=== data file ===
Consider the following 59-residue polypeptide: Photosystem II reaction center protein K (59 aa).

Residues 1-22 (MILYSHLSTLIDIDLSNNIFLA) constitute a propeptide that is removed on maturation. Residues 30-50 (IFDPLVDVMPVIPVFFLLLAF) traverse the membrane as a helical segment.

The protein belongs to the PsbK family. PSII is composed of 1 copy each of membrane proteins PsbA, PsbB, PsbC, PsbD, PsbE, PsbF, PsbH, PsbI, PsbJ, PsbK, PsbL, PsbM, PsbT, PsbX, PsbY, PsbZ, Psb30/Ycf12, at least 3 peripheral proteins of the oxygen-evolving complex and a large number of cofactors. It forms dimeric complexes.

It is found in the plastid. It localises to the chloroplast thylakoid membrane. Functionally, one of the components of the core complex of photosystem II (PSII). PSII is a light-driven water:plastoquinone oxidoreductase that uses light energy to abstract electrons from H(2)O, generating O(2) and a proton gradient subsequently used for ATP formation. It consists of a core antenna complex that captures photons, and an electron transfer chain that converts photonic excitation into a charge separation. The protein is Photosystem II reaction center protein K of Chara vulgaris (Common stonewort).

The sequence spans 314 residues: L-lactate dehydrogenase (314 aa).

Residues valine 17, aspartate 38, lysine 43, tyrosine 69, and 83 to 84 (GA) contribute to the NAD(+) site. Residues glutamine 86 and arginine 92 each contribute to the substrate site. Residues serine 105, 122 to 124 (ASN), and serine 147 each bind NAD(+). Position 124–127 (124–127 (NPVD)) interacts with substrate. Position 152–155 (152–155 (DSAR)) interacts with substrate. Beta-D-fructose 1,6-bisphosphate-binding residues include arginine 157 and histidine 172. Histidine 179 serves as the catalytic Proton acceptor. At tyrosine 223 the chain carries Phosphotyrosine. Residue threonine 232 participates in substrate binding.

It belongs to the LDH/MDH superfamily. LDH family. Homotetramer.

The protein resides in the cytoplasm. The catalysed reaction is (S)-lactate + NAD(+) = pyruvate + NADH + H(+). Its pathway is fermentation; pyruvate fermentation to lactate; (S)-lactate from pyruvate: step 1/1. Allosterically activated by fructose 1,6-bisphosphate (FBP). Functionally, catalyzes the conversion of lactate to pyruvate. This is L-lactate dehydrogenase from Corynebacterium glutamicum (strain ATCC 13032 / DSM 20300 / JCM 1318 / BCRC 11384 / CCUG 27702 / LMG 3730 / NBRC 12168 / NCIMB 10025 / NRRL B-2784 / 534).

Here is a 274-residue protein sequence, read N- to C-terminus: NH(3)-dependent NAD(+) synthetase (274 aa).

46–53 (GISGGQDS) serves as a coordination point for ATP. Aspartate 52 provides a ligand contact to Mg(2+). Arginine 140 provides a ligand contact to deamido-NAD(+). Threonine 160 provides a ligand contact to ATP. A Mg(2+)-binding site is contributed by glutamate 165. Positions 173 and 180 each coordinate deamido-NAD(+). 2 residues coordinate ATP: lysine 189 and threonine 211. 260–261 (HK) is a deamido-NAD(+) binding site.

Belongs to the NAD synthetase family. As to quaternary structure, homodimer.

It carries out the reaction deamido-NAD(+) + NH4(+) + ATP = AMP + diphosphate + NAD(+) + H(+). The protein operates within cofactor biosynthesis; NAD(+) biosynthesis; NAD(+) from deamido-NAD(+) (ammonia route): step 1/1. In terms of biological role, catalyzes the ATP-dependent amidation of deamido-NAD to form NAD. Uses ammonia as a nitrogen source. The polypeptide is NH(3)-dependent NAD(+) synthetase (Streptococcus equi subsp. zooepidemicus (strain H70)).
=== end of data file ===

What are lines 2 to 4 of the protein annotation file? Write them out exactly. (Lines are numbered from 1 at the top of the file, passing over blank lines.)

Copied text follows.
Residues 1-22 (MILYSHLSTLIDIDLSNNIFLA) constitute a propeptide that is removed on maturation. Residues 30-50 (IFDPLVDVMPVIPVFFLLLAF) traverse the membrane as a helical segment.

The protein belongs to the PsbK family. PSII is composed of 1 copy each of membrane proteins PsbA, PsbB, PsbC, PsbD, PsbE, PsbF, PsbH, PsbI, PsbJ, PsbK, PsbL, PsbM, PsbT, PsbX, PsbY, PsbZ, Psb30/Ycf12, at least 3 peripheral proteins of the oxygen-evolving complex and a large number of cofactors. It forms dimeric complexes.

It is found in the plastid. It localises to the chloroplast thylakoid membrane. Functionally, one of the components of the core complex of photosystem II (PSII). PSII is a light-driven water:plastoquinone oxidoreductase that uses light energy to abstract electrons from H(2)O, generating O(2) and a proton gradient subsequently used for ATP formation. It consists of a core antenna complex that captures photons, and an electron transfer chain that converts photonic excitation into a charge separation. The protein is Photosystem II reaction center protein K of Chara vulgaris (Common stonewort).